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Patents Media Television

TiVo Wins Appeal On Patents For Pause, Ffwd, Rwd 215

Lorien_the_first_one writes "After years of wrangling, TiVo has won its day in court against Dish Network, formerly known as the EchoStar, when the Supreme Court declined to take up Dish Network's appeal, forcing the satellite television company to pay $104 million in damages. According to the article, 'TiVo originally won a patent infringement case in 2004 against Dish, which was then named EchoStar Communications. It charged that Dish illegally copied its technology, which allows people to pause, rewind, and record live television on digital video recorders.' Despite an injunction, Dish continued distributing its set-top boxes in the belief that the work-around they had implemented avoided infringing TiVo's patents. Now the case goes back to the lower court for review to determine if they did indeed steer clear of those patents."
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TiVo Wins Appeal On Patents For Pause, Ffwd, Rwd

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  • Re:Go TiVo (Score:3, Interesting)

    by onecheapgeek ( 964280 ) on Wednesday October 08, 2008 @08:53AM (#25298281) Journal
    And yet when anyone else patents a PAINFULLY OBVIOUS feature they are evil. But because it's TiVo they get a pass? I had thought about getting one. I'm passing now. TiVo = geek-friendly patent troll.
  • by locofungus ( 179280 ) on Wednesday October 08, 2008 @10:19AM (#25299267)

    Found a link to the device I was using: []

    So it was half the price I remembered.

    As well as being able to use both heads in playback mode you could use them in record/playback, playback/erase and erase/record.

    My system started with both machines with erased disks. It then started recording on machine 1. Once the disk was full it continued recording on machine 2. Once the second disk was full it returned to machine 1.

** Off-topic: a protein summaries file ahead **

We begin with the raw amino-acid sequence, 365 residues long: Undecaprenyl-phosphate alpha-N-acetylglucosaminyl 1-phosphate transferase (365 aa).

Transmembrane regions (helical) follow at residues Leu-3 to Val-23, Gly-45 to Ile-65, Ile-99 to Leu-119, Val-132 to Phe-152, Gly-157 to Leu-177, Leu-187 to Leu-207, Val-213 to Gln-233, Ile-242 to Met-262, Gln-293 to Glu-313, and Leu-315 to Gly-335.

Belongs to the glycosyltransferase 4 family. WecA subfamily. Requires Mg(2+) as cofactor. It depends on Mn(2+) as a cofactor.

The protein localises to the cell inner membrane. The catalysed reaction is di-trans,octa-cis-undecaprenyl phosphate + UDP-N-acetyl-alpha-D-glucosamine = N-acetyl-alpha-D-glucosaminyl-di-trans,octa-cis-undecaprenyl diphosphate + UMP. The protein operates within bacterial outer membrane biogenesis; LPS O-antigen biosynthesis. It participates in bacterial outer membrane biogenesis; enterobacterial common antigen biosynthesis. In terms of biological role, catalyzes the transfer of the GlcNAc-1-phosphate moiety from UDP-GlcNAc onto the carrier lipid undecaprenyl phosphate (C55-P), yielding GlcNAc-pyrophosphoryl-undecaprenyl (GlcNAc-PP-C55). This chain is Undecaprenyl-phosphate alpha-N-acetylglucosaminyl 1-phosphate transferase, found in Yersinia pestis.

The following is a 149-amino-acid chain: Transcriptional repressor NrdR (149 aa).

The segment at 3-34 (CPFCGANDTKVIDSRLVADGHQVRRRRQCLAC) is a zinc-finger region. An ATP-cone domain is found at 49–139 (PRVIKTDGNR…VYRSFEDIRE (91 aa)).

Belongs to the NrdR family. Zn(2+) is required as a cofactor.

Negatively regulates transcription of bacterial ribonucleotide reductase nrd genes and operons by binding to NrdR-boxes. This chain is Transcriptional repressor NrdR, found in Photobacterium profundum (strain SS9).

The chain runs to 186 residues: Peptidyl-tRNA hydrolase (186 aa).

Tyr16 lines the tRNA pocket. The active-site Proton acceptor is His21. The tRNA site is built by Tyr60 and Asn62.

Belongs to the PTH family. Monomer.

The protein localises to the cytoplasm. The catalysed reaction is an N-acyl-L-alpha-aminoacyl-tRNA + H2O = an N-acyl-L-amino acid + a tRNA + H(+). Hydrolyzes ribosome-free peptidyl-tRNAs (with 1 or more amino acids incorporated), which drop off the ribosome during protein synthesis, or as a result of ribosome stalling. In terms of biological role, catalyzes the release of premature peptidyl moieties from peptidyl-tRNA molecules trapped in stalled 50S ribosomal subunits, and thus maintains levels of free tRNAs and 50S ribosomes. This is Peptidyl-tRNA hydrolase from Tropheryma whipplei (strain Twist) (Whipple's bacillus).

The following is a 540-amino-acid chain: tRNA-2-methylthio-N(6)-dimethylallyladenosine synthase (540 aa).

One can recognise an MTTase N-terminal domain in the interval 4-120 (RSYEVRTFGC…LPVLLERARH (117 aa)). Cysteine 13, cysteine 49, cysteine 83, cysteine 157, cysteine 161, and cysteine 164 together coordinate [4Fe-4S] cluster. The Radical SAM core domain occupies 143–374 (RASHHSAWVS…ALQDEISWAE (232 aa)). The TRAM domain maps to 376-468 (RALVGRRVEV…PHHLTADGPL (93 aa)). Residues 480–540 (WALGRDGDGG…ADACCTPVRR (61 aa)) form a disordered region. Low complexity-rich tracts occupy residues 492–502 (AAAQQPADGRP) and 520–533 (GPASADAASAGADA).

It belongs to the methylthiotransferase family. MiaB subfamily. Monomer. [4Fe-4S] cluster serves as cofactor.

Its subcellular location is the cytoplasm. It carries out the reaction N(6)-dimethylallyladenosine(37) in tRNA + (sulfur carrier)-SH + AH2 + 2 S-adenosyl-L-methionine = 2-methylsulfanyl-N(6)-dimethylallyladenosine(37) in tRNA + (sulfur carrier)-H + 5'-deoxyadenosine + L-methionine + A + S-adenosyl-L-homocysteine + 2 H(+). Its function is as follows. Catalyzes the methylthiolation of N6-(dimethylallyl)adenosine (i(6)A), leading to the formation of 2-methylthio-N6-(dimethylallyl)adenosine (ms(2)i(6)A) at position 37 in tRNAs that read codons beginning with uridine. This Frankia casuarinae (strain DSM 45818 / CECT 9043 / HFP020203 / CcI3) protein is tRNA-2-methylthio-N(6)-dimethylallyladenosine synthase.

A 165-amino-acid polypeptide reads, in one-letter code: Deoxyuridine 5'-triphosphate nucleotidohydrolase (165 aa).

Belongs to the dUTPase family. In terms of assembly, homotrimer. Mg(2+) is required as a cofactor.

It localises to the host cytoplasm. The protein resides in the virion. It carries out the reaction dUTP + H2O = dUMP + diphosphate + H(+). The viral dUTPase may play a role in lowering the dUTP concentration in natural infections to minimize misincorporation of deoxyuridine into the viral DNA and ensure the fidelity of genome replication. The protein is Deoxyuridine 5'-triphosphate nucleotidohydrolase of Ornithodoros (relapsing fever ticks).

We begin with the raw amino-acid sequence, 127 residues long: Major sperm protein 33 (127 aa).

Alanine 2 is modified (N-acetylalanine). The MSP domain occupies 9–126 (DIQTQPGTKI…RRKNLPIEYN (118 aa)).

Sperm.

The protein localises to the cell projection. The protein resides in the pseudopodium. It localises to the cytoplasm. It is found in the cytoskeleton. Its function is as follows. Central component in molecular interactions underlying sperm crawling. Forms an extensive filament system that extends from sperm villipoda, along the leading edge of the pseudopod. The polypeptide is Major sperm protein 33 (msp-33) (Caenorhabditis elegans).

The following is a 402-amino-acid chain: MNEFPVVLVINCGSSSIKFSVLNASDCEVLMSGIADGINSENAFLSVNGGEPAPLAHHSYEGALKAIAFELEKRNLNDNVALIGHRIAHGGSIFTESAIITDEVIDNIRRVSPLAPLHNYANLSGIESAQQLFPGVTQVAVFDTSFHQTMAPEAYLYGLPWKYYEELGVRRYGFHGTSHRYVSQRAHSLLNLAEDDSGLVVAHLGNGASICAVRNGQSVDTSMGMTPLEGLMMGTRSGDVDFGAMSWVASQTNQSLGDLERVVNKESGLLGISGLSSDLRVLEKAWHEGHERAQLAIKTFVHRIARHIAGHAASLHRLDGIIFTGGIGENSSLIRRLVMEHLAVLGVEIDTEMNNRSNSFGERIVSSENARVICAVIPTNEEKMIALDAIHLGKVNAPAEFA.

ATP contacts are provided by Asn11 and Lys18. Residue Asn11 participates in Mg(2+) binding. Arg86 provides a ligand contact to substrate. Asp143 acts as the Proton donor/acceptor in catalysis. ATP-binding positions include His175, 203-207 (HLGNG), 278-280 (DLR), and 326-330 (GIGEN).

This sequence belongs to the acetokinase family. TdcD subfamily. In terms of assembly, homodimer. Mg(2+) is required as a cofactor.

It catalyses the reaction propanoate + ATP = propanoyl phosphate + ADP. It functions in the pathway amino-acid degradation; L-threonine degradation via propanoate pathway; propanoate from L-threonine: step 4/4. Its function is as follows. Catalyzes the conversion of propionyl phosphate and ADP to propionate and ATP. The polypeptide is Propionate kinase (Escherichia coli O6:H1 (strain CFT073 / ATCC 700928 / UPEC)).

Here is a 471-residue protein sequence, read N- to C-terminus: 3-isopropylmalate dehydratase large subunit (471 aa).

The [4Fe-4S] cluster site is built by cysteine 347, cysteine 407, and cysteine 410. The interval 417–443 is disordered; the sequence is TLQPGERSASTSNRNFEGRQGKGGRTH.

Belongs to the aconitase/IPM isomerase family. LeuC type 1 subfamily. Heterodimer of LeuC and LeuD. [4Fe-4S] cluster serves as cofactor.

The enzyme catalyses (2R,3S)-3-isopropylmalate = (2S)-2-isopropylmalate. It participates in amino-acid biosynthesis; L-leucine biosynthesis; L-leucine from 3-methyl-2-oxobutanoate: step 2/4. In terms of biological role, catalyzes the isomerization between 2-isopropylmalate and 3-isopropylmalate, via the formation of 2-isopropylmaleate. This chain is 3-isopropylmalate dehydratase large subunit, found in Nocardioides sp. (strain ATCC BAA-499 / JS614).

Additionally, as recording started on disk2, erasing started on disk1. This cycle uses one head on each machine and can, in theory, continue indefinitely. In order to avoid any dropped frames, I actually started recording on machine 2 a few seconds before machine 1 disk was full so the system could only be run for a finite (but very long) time before needing to stop and erase the disks to start again.

    The other head on each machine was then used for playback.


  • by dgatwood ( 11270 ) on Wednesday October 08, 2008 @01:59PM (#25302689) Homepage Journal

    What I don't get is how the videodisc instant replay stuff they used back in the 1970s or early 80s didn't completely kill this patent through prior art. It's not like this is the first time a ring buffer of recordable video media has been used to pause a live video signal and play it back (optionally in slow motion, even). The networks have been doing this literally for decades. The only thing novel about this patent is that the ring buffer is stored digitally and compressed on the spinning platters (and thus it is practical for them to keep 30 minutes of ring buffer instead of 30 seconds).

    If they weren't able to challenge it successfully, either their lawyers are inept or the judge is clueless or both. This patent has no more merit than the "on the internet" patents. In fact, it is literally a "do something that has been done for years, but with a computer" patent. How people can get patents on something like that is beyond me. It is a new use of an existing technology---something patents are not supposed to cover. I'm stunned that any competent judge ruled in TiVo's favor, frankly. I'm particularly disappointed that the Supreme Court denied certiorari. This is a pretty clear-cut case of patent abuse, IMHO....

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